The Unreliable Narrator – Analysis of the Story Emergency | survivethewalkingdead.com


The fictional and adventurous story, Emergency, is written by Denis Johnson in the first-person, and unreliable form of narrative. During this stimulating and fictional short story, Dennis Johnson emphasizes the confessional nature as one which lacks credibility. The lack of such credibility comes in the form of: untrustworthiness, incomplete information, and hallucination, which at times stem from the use of drugs, infantile immaturity, lies, deception, mistakes, or even manipulation.

ZZ Packer states in one of her analysis entitled, A Conversation on Writing, “The power of the first-person point of view… is a confessional storytelling voice” (Delbanco184). She continues her analysis by summarizing such narrative as being based on: unreliability, ignorance, personal bias, intentional deception, and even insanity existing in the narration by the unreliable narrator (196). For example, in the fictional story Emergency; Johnson begins with, “I’d been working in the emergency room for about three weeks, I guess” (Creative Writing 272). He continues, “I just started wondering…coronary care…cafeteria…looking for Georgie…he often stole pills from the cabinets” (272). The confessional nature of the first-person “I” is obvious in this unreliable narrative point of view as the story unfolds the relationship with Georgie and the unreliable narrator.

Furthermore, the incomplete nature of the unreliable story teller is associated with symbolic drug use and/or abuse. The narrator states, “…Georgie, the orderly, [is] a pretty good friend of mine; he often stole pills from the cabinets” (272). This example shows the untrustworthiness and self-interest in the unreliable character first-person narrative. The story continues with, “Let me check your pockets, man…I found his stash” (Page 273). Furthermore, the confessional nature in the story indicates, “I stood around…chewing up more of Georgie’s pills. Some tasted the way urine smells, some burned, some tastes like chalk” (Page 274). In this narrative there is a variety of stimulating drug use and abuse. One could state that drug use results in incoherent and incomplete statements from the narrator and cast great doubt on the credibility of the first-person cognitive thinking pattern, which operates in a state of altered consciousness.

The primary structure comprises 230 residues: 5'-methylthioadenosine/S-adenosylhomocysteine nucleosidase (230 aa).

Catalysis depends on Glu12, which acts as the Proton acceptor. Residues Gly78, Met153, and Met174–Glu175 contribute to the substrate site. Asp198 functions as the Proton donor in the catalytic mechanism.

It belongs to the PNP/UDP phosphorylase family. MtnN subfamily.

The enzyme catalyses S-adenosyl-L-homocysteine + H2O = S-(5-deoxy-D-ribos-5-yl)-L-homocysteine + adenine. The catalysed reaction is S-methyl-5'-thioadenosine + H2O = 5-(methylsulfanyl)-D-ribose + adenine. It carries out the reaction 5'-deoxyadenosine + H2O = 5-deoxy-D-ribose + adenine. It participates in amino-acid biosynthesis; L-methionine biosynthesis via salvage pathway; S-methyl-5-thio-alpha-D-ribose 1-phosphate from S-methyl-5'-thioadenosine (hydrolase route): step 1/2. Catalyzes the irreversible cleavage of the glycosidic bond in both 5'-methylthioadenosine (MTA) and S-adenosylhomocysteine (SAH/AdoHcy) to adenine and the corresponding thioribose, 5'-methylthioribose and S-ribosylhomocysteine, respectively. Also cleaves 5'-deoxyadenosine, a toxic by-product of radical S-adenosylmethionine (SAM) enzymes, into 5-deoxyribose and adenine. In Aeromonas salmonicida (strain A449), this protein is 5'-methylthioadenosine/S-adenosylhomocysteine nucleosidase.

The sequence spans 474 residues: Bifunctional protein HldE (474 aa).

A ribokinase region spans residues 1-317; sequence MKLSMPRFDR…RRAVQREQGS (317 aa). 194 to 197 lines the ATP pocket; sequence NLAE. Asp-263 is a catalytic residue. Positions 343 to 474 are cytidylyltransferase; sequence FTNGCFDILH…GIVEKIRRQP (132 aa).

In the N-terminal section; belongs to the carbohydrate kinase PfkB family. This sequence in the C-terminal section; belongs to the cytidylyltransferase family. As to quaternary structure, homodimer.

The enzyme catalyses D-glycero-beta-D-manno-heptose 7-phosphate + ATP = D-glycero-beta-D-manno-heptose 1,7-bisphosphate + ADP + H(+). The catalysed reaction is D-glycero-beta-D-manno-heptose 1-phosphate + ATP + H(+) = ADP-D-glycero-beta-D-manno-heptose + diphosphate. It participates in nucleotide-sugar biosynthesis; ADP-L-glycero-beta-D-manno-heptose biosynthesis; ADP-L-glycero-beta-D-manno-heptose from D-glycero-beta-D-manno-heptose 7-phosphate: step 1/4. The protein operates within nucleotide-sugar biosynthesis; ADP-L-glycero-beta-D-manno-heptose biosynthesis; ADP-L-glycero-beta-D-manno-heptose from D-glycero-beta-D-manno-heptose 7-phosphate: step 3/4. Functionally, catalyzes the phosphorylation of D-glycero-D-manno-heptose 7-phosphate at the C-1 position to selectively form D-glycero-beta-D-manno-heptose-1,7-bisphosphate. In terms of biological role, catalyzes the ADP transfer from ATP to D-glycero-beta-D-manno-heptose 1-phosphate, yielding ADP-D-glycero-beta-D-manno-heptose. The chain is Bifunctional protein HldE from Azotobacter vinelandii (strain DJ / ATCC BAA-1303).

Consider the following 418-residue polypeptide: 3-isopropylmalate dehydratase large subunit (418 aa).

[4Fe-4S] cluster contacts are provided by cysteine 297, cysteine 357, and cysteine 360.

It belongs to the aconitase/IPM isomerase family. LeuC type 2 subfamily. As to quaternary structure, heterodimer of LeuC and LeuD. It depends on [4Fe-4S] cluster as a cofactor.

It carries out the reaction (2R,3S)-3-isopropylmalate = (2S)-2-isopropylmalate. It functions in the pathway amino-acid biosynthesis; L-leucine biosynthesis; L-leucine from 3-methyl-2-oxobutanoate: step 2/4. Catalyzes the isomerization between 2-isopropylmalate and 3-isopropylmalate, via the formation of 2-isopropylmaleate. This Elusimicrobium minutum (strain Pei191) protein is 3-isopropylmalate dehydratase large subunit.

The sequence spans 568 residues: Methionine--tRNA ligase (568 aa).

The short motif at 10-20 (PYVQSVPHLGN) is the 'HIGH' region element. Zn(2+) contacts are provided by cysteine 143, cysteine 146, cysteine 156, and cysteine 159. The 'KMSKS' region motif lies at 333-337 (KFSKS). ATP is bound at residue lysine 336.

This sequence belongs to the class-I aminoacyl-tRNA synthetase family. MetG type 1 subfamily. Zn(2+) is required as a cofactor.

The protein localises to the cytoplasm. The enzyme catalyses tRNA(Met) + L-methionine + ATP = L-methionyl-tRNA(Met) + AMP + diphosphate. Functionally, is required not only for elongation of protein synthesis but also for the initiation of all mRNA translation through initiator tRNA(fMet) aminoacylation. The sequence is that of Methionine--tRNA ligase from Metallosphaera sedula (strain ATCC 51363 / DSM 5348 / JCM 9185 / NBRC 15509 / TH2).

Most importantly, the doctors and nurses were unable to figure out a proper treatment plan for Terrence Weber, the patient who walked into the emergency room with a knife in his eye, and alleged that his wife stabbed him in his sleep for looking at the lady sunbathing next door. When Georgie was finished disinfecting the patient, he returned with a hunting knife in his hand.

Apparently, Georgie had removed the knife from Weber’s eye without realizing the impact of his actions. The most the doctor had to say was, “Where did you get that?” Additionally, one nurse said after a short while, “Your shoelace is untied.” This gave Georgie time to put the knife down while tying his shoelace without one clue of what is taking place (Page 275).

Next, the altered state of consciousness based on the unreliable narrator is obvious in this dialogue, “Do you realize it’s going to snow? He was right; a gun blue storm was shaping up. We got out and walked around idiotically…the crispness and tang of everything green stabbing us” (Page 277). The hallucination effects of the pills are obvious in this dialogue. Additionally, while stumbling into a military cemetery, the characters now looking in the sky saw angels descending with huge faces streaked with light and full of pity, which caused Georgie to open his arms and cried, “It’s the drive-in man! The drive-in…They are showing movies in a…blizzard.” Georgie screamed. “I See, I thought it was something else” (Page 278).

Based on the narrative, the setting of the story is in the summer and not winter; however, the dialogue between Georgie and the first-person unreliable narrator shifts to winter based on the analysis of hallucinatory impact from the pills they are eating, which shows a character flaw and an altered state of consciousness from the drugs. Obviously, there is a lack of alignment with reality and the narrator’s mental state of being with nature. The reflecting unreliability in judgment and the dialogue highlighting infantile immaturity in information regarding the present climatically condition, shows the lack of cognitive interpretation and faulty memory-thus unreliable unfolds!

Based on this narrative, one must beg the question, “What story Wilson’s wife will receive form the unreliable narrator, regarding her husband’s treatment in the Intensive Care Unit?”



Source by Joseph Spence, Sr.

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